Tag Archives: Policy

St Paul Trash: Vote “Yes” for No Choice

St Paul Trash: Vote “Yes” for No Choice

There Is No “Free”?

Pedestrian Deaths in Minnesota, the State with the 5th Highest Tax Burden, A Tragic Reminder that Proper Infrastructure is Necessary and Unaffected by Local Government

1/6/19, St Paul, Minn.–Thursday evening (1/3) two people died at a crosswalk in Roseville, Minnesota after being hit by a vehicle. This tragedy is one that perhaps could have easily been avoided with necessary improved infrastructure and safety measures, lights and signage. The below text is quoted from KSTP News detailing safety concerns prior to the event and its aftermath.

““For my safety, for everybody else’s safety who lives right here, there needs there needs to be a stop sign or lights,” Jordan said.She believes action should have been taken sooner. “I feel it’s the city’s fault,” Jordan said. “It shouldn’t take nobody to get killed for them to do something about it. It just doesn’t make sense.” Larpenteur Ave. is a Ramsey County road that Roseville, Maplewood and St. Paul are all responsible for. Roseville City Manager Patrick Trudgeon told us they started looking at how to make it safer about two years ago. “We certainly don’t want a tragedy such as this to occur,” he said. Trudgeon showed KSTP the Larpenteur-Rice Gateway Area Plan study that each city approved in 2018. It includes plans for mid-block crosswalks, including near the crash site at Marion St. and Larpenteur. “This (tragedy) helps underscore the need to continually be focused on making sure we have safe areas for everybody,” he said. There is still no timeline for when the crosswalks could be installed.”

Source: https://kstp.com/news/roseville-police-identify-driver-pedestrians-killed-crash-thursday/5198936/

The state of Minnesota is highly taxed, and has the 5th highest tax burden in the United States, yet Minnesota cities are unable to fund proper safety measures to improve infrastructure and to fill its epidemic of potholes. People’s lives are now, and have been at stake. This is concerning when other hot button issues motivated by politics and emotion rather than facts and figures appear to be hastily amended without issue: elimination of public library fines and Mayor Carter’s legal defense fund for immigrants.

It is shame that Minnesotans cannot feel safe walking across the street, it is a shame that our tax dollars are not being utilized in ways to prevent such events on public roads and sidewalks right now. Action is needed to improve and make our community infrastructure safer for all. The lack of concern for safety by local government is an egregious oversight, one abdicated by political agenda and image.

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TS_

A Vote for Democrats as a Public-Sector Union Member may be a Misguided Vote

On the ballot in Minnesota are two items that public-sector union members should consider very closely when/if voting straight Democrat in the 2018 Midterms: 1) Single-Payer Healthcare and 2) $15 Minimum Wage. These items are directly contradictory of the hard work that has been done to fight for your benefits and your living wage as a public-sector union member, let me explain my thoughts on these two items and how they could be undoing recent accomplishments of public-sector unions.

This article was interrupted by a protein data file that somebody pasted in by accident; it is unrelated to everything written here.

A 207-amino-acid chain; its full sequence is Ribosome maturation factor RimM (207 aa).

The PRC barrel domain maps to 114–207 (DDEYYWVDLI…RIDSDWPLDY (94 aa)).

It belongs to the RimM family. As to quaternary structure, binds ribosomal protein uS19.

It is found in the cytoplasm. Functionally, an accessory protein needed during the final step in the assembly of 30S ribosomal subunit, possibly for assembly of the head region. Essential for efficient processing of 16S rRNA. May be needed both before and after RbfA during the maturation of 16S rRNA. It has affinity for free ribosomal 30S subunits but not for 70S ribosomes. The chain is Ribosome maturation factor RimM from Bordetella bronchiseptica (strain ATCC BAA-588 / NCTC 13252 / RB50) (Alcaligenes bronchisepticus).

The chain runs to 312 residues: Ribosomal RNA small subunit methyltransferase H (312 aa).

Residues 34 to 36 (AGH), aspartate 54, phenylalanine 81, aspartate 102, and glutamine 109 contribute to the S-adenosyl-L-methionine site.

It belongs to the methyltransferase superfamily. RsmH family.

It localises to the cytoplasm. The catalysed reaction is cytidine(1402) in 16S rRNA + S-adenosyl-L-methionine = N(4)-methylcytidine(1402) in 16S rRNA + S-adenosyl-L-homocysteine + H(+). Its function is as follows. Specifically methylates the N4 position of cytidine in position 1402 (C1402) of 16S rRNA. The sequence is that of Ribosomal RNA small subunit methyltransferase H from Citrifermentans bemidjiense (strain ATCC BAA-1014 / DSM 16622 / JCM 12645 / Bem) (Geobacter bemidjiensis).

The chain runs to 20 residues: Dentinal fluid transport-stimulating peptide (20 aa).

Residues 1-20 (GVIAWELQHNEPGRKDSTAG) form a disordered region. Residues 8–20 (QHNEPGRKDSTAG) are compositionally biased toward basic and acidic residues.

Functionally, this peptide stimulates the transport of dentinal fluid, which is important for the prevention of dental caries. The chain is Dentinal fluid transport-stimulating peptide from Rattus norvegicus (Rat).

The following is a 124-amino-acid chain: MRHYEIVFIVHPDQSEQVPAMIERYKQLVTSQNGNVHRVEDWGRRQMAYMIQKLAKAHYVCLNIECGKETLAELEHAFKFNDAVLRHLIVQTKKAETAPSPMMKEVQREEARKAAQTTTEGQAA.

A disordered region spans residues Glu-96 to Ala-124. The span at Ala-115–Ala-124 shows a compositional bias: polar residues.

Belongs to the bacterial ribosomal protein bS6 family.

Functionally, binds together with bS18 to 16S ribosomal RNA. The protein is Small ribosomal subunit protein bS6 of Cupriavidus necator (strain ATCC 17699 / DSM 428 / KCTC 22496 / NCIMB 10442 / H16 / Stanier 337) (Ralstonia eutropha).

• $15 minimum wage for all does not increase your living wage as a public-sector union member, in fact, it may make your wage less livable, more futile. It may also reduce the number of employees in the local workforce, triggering more unemployment, in order to make up for increased wages paid without increased profits earned. This does not benefit you as a public-sector union member and it does not benefit your community. Many Democrat candidates champion $15 minimum wage as a good thing with little evidence to prove their point, it is already being implemented in St Paul, MN (one example of concern about Minimum Wage locally); recently, perhaps, jobs have gone, businesses have and will close and move elsewhere in lieu of this policy change. These items impact us all. Here is a resource on Minimum Wage.
  • A Single-Payer Healthcare System implementation is an item of considerable speculation, ambiguity, and concern. If you have good healthcare/insurance now, one your union fought hard for to attain, perhaps you can kiss that benefit goodbye under Democrats who want a Single-Payer Health Care System. What’s more, not only could a Single-Payer Healthcare System give you theoretical universal healthcare and take away your unique healthcare plan, one based on your individual needs, one that fits you, but it could increase the taxes for you and your community–keep in mind Minnesota has the fifth highest tax burden in the nation, currently. Could you afford to go on a plan that isn’t built for you precisely and that may cost you more? I don’t think I could, and we are all different with special and unique healthcare needs. And what is the quality of Single-Payer Healthcare and is making it mandatory for all even constitutional? I have just a few questions on this topic, you should as well. I am open-minded. Here is a resource on Medicare for All.

These items, and the policies related to them, concern me as a public-sector union member, as a taxpayer, as a dad, as a husband and as a voter, especially when the rhetoric is at a fever pitch and the focus is on what President Trump does personally on Twitter or how bad he is or was as a person or ubiquitous smear campaigns against both political parties and not on actual government policy that change things for you and I and ours.